Despite severe weather conditions, the plan to topple Lenin statues in Ukraine has been successfully completed this month, ahead of schedule. The government of the former Soviet republic is happy to report that the quota of toppling monuments to Vladimir Lenin and other communist leaders has been met and in some places exceeded, with toppling of a number of unrelated statues in the process, as well as ransacking headquarters of the local Communist Party in Kiev.
Although many critics warned that the goal was unrealistic, irrational, and even mathematically impossible, the toppling of statues of the creator of the world’s largest planned economy still went ahead as scheduled, paced over the course of several Five-Year Plans, starting in 1991.
However, not everything went according to the Planning Committee’s projections. The first Five-Year Plan revealed a drastic shortage of ropes to pull the statues down, and of gasoline to power the moving machinery.
The second Five-Year Plan was plagued by continuously bad weather, consisting of five hot summers and as many cold winters, with uncharacteristically wet rains in between, presumably the result of climate change caused by a disproportional use of fossil fuels in the United States.
During the third Five-Year Plan all work was put on hold by the newly created Local 11 Statue Toppler Union.
The union leadership demanded an increase in wages and benefits in addition to a restraining order prohibiting all non-unionized persons from approaching any Lenin statue within a 200 foot radius.
The fourth Five-Year Plan was beleaguered by a nationwide strike and a media campaign on behalf of Local 12 Pigeon-Handlers Union, whose members feared permanent unemployment and demanded a fair treatment with guarantees of lifetime salaries and benefits should all Lenin statues be toppled and outsourced to Third World countries.
The number of Lenin statues in existence also appeared to have been grossly underestimated, factoring only statues with the iconic beard and omitting those representing the father of the socialist revolution in his teens or prepubescent years, prior to the development of Lenin’s facial hair follicles. Neither did the plan account for the number of Lenin’s busts, bas reliefs, and mosaics, as well as semi-professional carvings and drawings on the walls of public restrooms.
No Lenin statues made of stone were ever toppled either, which was later blamed on the Planning Committee typist who mistook the word “stone” for “scone.” Amazingly, as many as twelve “scone” statues had been reported as processed and billed by government contractors.
A subsequent audit discovered instances where money was paid for the toppling of Lenin statues that never existed, or where the statues had been made on the spot out of snow or cardboard and then pulled by a bulldozer. In other cases funds were disbursed where no actual topplings occurred.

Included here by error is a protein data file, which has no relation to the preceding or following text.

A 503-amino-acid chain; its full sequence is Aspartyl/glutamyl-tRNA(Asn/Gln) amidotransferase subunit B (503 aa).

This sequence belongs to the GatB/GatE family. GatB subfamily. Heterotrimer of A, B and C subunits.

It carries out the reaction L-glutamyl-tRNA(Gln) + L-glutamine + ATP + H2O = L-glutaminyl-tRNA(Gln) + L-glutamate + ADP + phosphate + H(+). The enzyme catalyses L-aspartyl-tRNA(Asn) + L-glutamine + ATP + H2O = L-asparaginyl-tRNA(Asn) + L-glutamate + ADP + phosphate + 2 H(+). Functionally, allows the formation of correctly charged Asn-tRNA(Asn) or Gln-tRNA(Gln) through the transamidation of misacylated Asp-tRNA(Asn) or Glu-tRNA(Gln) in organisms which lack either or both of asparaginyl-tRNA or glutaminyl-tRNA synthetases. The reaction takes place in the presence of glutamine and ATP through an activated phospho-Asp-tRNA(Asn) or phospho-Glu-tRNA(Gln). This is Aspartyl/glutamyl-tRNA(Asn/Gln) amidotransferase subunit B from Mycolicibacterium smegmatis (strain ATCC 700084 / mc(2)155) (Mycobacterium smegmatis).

As a result, while the number of all reported topplings exceeded the initial projection, a visual observation by the auditors led them to conclude that nearly all Lenin statues still remained exactly where they had been placed by the erstwhile Soviet government.
At the time, Ukrainian president Viktor Yanukovich clarified the situation as follows: “More than twenty years of heroic and selfless struggle by our government to topple Lenin statues have exhausted the national budget and forced us to request a bailout from either the European Union or the neighboring Russia. Given that Moscow has more expertise than Brussels in toppling Lenin statues, we chose to side with a partner who better suits our historic needs.”
In the aftermath of certain events in Kiev earlier this year, the Ukrainian president modified his position, closely approaching that of the Russian president: “If you like your Lenin statues, you can keep your Lenin statues.”
In a final speech to the nation delivered from the steps of a charter plane Mr. Yanukovich stated: “Rather than burdening our economy with this pointless toppling, I should have followed the Russian model and granted myself exclusive powers to build more palatial mansions in every struggling region of the country. Now if you’ll excuse me, my baggage and I have a flight to catch.”
Inspired by the president’s farewell address, citizens of Ukraine enthusiastically poured into the streets, toppling Lenin statues completely free of charge, without troubling the overworked authorities and union contractors with requests to plan and coordinate their activities. After only several hours of work, volunteers around Ukraine were able to topple all of the remaining Lenin statues.
The next morning, as various government officials looked out their windows and didn’t see the familiar Lenin statues, they immediately knew that it was time to report a successful completion of the final Five-Year Plan, ahead of schedule and almost within the budget.